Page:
Andrea Tafi is turning Paris-Roubaix into his own private fantasy camp.
Is this a joke, has he lost his mind, is he insulting the Cycling Gods, should we applaud or fart in his general direction?
The 52 year old Italian says he has a team willing to take him on to ride Paris-Roubaix a full 20 years after he won the race. You don’t need a deep dive into sports science to know that physiologically speaking he doesn’t have a chance in Hell. It’s preposterous.
“Everyone thinks I’m crazy but I don’t think so,” said Tafi. “I follow my heart.” Well, your heart isn’t going to get you through the Arenberg Forest or Carrefour de l’Arbre, old man.
This is a clown show waiting to happen. If Tafi truly respects the race and this generation of riders, then he should stop this lunacy.
But, apparently, he’s not. “I know how difficult it is. “I’m going to train and see where I come out.” Assuming he does manage to drag his aging carcass to the start line, I think we know where he will come out: DNF.
Now granted, Tafi rode Paris-Roubaix 13 times, always finishing and nailing a first, second and third. No question he has tons of experience and knows the Hell of the North inside and out. That’s nice. Be a TV commentator.
Why do people do things like this? Is there no shame, no sense of embarrassment, no understanding that your time has come and gone and it belongs to younger men? It’s like wanting to climb Everest when you’re 70 — love the enthusiasm but you’ll be dead before you make the first base camp.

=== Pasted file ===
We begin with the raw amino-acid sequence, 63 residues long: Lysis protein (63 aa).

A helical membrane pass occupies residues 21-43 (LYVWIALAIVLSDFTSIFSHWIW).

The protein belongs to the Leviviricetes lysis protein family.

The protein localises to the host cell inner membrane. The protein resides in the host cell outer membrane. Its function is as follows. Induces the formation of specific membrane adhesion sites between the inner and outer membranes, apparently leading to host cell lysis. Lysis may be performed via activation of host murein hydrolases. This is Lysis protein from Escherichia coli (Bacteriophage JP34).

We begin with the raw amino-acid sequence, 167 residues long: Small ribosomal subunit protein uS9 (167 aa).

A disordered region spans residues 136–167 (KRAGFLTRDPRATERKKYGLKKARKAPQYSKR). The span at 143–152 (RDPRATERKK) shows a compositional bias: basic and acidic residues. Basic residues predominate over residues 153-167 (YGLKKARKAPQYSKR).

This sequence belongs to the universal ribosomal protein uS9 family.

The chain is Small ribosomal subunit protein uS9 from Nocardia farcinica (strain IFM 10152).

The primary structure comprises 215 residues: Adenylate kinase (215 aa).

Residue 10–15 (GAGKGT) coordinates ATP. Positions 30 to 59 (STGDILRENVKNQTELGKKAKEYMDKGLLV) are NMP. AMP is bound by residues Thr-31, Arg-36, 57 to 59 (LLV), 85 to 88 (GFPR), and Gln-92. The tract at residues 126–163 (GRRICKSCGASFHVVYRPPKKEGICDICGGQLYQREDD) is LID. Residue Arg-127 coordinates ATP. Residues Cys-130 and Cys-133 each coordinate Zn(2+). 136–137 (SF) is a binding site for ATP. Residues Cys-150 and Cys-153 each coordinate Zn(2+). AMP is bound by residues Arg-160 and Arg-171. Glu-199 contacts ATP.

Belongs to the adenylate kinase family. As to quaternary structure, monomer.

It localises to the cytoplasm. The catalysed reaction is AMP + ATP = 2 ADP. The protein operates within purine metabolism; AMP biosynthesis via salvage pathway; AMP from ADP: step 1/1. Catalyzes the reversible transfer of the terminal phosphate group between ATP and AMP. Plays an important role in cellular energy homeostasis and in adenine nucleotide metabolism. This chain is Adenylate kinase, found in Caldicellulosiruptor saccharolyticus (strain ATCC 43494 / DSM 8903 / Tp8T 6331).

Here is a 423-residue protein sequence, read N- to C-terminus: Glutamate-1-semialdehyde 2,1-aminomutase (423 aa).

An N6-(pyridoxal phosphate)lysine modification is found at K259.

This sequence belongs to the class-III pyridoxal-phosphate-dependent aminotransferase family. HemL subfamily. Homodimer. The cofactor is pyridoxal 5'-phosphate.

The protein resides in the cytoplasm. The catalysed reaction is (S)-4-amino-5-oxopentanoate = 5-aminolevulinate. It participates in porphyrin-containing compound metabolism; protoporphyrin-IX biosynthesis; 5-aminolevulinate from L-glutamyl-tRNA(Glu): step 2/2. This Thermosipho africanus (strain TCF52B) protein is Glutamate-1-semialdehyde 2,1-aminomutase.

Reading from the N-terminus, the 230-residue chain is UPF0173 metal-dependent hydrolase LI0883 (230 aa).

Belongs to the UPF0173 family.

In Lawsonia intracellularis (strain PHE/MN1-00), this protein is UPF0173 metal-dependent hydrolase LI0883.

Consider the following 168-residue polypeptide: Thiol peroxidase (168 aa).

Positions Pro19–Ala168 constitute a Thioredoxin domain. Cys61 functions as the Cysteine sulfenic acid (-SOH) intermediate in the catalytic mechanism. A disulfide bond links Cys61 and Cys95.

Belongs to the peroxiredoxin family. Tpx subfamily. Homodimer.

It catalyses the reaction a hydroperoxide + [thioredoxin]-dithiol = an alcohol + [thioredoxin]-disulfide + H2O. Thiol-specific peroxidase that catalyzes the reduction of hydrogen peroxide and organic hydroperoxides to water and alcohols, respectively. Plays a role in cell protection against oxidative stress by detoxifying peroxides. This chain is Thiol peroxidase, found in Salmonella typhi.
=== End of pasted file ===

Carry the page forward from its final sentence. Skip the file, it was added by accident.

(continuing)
The whole retire, then un-retire behavior is so lame. As cyclingweekly pointed out, Australian Mathew Hayman (Mitchelton-Scott) was 37 when he took his surprising win in Paris-Roubaix in 2016. Tafi is 15 years older than Hayman.
Should we simply indulge Tafi and his Don Quixote dream? Putting aside his doping past, should we celebrate his enduring passion for Paris-Roubaix? Is there any harm in letting an old man take the start in Compiègne? Is it so bad to bring a new and unexpected element to the race that will hype the event even further?
In a word, yes.
It’s a selfish, egotistical move that detracts from the history and prestige of Paris-Roubaix. It turns the queen of the classics into a dog and poney side show.
If the 52 year old Andrea Tafi needs a challenge, then he can go to Alaska, buy a dog sled team and try to win the Iditarod. And distance-wise, that’s about how far away he should stay from Paris-Roubaix.